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Country name:

 conventional long form: Republic of Hungary
conventional short form: Hungary
local long form: Magyar Koztarsasag
local short form: Magyarorszag

 

Capital:

Budapest. Population: 1.7 million (2007).

 

Location:

Central Europe, northwest of Romania

 

Area:

93,030 sq km (35,919 sq miles)

 

Description:
Hungary is situated in Central Europe, sharing borders to the north with the Slovak Republic, to the northeast with Ukraine, to the east with Romania, to the south with Croatia and Serbia and to the west with Austria and Slovenia. There are several ranges of hills, chiefly in the north and west. The Great Plain (Nagyalföld) stretches east from the Danube to the foothills of the Carpathian Mountains, to the mountains of Transylvania in Romania, and south to the Fruska Gora range in Croatia. Lake Balaton is the largest unbroken stretch of inland water in Central Europe.
 

Population :

10 million (official estimate 2007).

language:

Hungarian (Magyar) is the official language. German and English are widely spoken by the older and younger generation respectively. Some French is also spoken, mainly in western Hungary.
 

Economy - overview:

Hungary is poor in natural resources other than bauxite, natural gas and some oil. For this reason, it relies heavily on foreign trade, which accounts for half of its GDP. The country has a fairly well-developed industrial economy concentrated in chemicals, plastics, pharmaceuticals, fertilisers, computers and telecommunications, mining, construction and aluminium (from bauxite deposits). It has also traditionally been an exporter of agricultural produce, particularly fruit and vegetables, maize and wheat, sugar beet, potatoes and livestock. EU membership was a high priority for the Hungarian government, and the country achieved this goal on 1 May 2004. According to the World Bank, Hungary's economic performance is currently steady, but recent reforms have dampened consumption, resulting in inflation of 7.8% and growth of 2% in 2007. Unemployment at the end of 2007 ran at 7.7%. In September 2006 there were widespread calls for Prime Minister Ferenc Gyurcsany to resign after it became apparent that he had lead voters to believe that Hungary's economy was performing better than it actually was in order to secure re-election. He survived the political attack, however.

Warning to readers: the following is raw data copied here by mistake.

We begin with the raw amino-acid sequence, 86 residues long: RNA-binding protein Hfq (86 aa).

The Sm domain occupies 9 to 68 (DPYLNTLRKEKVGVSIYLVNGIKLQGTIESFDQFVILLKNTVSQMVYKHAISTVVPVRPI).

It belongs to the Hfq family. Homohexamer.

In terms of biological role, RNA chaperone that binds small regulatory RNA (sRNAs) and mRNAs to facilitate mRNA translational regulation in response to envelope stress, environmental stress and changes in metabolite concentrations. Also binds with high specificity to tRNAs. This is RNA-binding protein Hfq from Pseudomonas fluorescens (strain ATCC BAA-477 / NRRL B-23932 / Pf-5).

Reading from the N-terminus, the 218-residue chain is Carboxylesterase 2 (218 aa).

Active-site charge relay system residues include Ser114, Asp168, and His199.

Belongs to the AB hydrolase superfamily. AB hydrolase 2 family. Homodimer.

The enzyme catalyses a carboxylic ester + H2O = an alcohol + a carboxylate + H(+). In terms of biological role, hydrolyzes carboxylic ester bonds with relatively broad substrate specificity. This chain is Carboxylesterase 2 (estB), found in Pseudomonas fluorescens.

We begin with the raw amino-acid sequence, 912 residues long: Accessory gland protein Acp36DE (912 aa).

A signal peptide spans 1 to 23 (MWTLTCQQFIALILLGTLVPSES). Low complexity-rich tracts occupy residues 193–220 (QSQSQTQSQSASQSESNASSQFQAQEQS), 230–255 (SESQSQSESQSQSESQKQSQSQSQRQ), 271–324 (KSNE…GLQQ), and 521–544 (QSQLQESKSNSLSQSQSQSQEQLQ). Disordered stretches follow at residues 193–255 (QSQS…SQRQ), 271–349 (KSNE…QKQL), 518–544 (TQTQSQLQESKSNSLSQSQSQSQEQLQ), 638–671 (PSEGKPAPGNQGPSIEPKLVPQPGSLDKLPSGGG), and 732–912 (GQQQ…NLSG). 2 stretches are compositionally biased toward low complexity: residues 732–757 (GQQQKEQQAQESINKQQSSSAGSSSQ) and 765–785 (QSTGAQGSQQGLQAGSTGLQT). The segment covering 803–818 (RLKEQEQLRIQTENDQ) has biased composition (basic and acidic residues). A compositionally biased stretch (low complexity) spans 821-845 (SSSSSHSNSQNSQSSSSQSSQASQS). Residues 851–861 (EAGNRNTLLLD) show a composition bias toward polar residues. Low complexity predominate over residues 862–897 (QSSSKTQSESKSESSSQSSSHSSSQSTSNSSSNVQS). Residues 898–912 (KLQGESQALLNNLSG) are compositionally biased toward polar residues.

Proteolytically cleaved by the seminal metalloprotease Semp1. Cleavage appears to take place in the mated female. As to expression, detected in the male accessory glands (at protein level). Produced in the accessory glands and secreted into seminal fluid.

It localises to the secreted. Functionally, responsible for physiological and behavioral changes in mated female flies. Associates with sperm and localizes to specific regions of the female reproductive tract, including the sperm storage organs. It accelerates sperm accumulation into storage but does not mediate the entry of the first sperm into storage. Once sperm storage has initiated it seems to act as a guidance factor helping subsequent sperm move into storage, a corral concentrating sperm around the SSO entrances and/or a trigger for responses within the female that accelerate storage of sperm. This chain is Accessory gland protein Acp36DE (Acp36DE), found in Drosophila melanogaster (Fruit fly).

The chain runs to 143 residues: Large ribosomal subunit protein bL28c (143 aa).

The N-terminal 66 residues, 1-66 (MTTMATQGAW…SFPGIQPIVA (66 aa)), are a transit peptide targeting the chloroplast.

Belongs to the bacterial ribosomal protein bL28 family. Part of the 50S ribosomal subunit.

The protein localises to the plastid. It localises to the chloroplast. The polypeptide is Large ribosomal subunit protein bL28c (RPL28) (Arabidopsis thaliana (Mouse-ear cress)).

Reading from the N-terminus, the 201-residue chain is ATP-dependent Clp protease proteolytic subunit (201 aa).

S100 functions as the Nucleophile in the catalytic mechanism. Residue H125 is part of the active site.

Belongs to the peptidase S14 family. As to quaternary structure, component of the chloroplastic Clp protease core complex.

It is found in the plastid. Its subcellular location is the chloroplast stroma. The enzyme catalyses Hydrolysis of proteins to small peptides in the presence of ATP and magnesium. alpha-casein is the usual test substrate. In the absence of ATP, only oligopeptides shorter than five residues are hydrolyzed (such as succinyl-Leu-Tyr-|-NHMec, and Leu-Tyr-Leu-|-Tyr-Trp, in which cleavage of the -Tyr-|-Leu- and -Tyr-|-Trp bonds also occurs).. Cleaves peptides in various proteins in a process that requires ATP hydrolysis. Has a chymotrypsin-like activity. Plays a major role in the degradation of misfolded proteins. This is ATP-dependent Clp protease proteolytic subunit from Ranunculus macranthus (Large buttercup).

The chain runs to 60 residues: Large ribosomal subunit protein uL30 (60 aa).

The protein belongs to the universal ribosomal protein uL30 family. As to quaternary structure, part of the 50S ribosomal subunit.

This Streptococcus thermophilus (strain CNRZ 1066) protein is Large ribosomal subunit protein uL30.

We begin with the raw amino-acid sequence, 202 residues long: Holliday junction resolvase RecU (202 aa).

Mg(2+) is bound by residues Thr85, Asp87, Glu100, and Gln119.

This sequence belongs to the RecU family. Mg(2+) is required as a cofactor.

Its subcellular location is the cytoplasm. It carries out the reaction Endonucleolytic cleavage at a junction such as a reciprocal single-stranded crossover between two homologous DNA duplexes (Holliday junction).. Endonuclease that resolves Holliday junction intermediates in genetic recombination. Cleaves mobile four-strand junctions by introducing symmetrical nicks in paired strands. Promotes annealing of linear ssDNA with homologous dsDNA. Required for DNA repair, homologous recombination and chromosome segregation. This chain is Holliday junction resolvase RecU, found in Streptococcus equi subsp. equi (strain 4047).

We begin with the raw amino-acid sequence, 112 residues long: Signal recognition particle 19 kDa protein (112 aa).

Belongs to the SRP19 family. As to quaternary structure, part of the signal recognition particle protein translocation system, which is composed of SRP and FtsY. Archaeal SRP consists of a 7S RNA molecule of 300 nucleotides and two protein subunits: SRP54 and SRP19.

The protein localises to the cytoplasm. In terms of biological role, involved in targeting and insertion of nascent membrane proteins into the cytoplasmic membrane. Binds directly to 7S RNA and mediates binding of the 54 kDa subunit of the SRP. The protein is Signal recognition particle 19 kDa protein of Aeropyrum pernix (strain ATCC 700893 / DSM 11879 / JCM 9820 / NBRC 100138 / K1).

Economy:

Hungary is poor in natural resources other than bauxite, natural gas and some oil. For this reason, it relies heavily on foreign trade, which accounts for half of its GDP. The country has a fairly well-developed industrial economy concentrated in chemicals, plastics, pharmaceuticals, fertilisers, computers and telecommunications, mining, construction and aluminium (from bauxite deposits). It has also traditionally been an exporter of agricultural produce, particularly fruit and vegetables, maize and wheat, sugar beet, potatoes and livestock. EU membership was a high priority for the Hungarian government, and the country achieved this goal on 1 May 2004. According to the World Bank, Hungary's economic performance is currently steady, but recent reforms have dampened consumption, resulting in inflation of 7.8% and growth of 2% in 2007. Unemployment at the end of 2007 ran at 7.7%. In September 2006 there were widespread calls for Prime Minister Ferenc Gyurcsany to resign after it became apparent that he had lead voters to believe that Hungary's economy was performing better than it actually was in order to secure re-election. He survived the political attack, however.
 

 

Industries:

 mining, metallurgy, construction materials, processed foods, textiles, chemicals (especially pharmaceuticals), motor vehicles

 

Exports:

Machinery and equipment, manufactured goods and food.

Imports:

Machinery and equipment, manufactured goods, fuels and electricity. • Main trade partners: Germany, Austria, Russian Federation, Italy and China (PR).

Exchange rates:
Daily Exchange Rate

GDP :

US$136.4 billion (2007).
 

 

  Useful links:

 

  • Trade Fairs
  • Trade fairs in Hungary
  • CENTREX  (leader exhibition organizers in Central Eastern Europe)

  Copyright By :  Kish Trade Promotion Center  2002